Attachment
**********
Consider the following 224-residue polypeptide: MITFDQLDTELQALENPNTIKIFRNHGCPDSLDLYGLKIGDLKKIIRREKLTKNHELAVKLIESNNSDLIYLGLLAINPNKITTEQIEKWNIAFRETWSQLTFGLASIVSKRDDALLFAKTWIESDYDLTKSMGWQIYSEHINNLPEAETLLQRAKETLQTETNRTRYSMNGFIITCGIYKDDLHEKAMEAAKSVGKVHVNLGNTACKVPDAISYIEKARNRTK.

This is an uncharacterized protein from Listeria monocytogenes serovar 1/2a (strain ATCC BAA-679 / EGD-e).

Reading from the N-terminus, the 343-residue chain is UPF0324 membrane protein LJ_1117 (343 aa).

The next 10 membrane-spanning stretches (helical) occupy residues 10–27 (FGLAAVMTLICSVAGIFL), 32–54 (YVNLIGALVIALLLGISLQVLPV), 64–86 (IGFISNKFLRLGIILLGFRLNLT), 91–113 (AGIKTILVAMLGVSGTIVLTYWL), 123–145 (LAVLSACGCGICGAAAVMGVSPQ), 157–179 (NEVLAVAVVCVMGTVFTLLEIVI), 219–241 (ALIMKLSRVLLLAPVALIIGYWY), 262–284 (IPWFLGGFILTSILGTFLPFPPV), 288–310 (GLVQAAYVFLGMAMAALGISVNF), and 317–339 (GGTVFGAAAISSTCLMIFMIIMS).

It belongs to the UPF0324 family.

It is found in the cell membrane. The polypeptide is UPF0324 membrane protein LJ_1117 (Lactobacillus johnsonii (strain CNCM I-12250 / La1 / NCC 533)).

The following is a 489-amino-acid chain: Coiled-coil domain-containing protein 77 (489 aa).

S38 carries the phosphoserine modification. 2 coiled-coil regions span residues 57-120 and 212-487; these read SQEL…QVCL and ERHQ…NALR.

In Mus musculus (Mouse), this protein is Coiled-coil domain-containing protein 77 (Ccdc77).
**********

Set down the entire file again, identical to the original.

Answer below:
Consider the following 224-residue polypeptide: MITFDQLDTELQALENPNTIKIFRNHGCPDSLDLYGLKIGDLKKIIRREKLTKNHELAVKLIESNNSDLIYLGLLAINPNKITTEQIEKWNIAFRETWSQLTFGLASIVSKRDDALLFAKTWIESDYDLTKSMGWQIYSEHINNLPEAETLLQRAKETLQTETNRTRYSMNGFIITCGIYKDDLHEKAMEAAKSVGKVHVNLGNTACKVPDAISYIEKARNRTK.

This is an uncharacterized protein from Listeria monocytogenes serovar 1/2a (strain ATCC BAA-679 / EGD-e).

Reading from the N-terminus, the 343-residue chain is UPF0324 membrane protein LJ_1117 (343 aa).

The next 10 membrane-spanning stretches (helical) occupy residues 10–27 (FGLAAVMTLICSVAGIFL), 32–54 (YVNLIGALVIALLLGISLQVLPV), 64–86 (IGFISNKFLRLGIILLGFRLNLT), 91–113 (AGIKTILVAMLGVSGTIVLTYWL), 123–145 (LAVLSACGCGICGAAAVMGVSPQ), 157–179 (NEVLAVAVVCVMGTVFTLLEIVI), 219–241 (ALIMKLSRVLLLAPVALIIGYWY), 262–284 (IPWFLGGFILTSILGTFLPFPPV), 288–310 (GLVQAAYVFLGMAMAALGISVNF), and 317–339 (GGTVFGAAAISSTCLMIFMIIMS).

It belongs to the UPF0324 family.

It is found in the cell membrane. The polypeptide is UPF0324 membrane protein LJ_1117 (Lactobacillus johnsonii (strain CNCM I-12250 / La1 / NCC 533)).

The following is a 489-amino-acid chain: Coiled-coil domain-containing protein 77 (489 aa).

S38 carries the phosphoserine modification. 2 coiled-coil regions span residues 57-120 and 212-487; these read SQEL…QVCL and ERHQ…NALR.

In Mus musculus (Mouse), this protein is Coiled-coil domain-containing protein 77 (Ccdc77).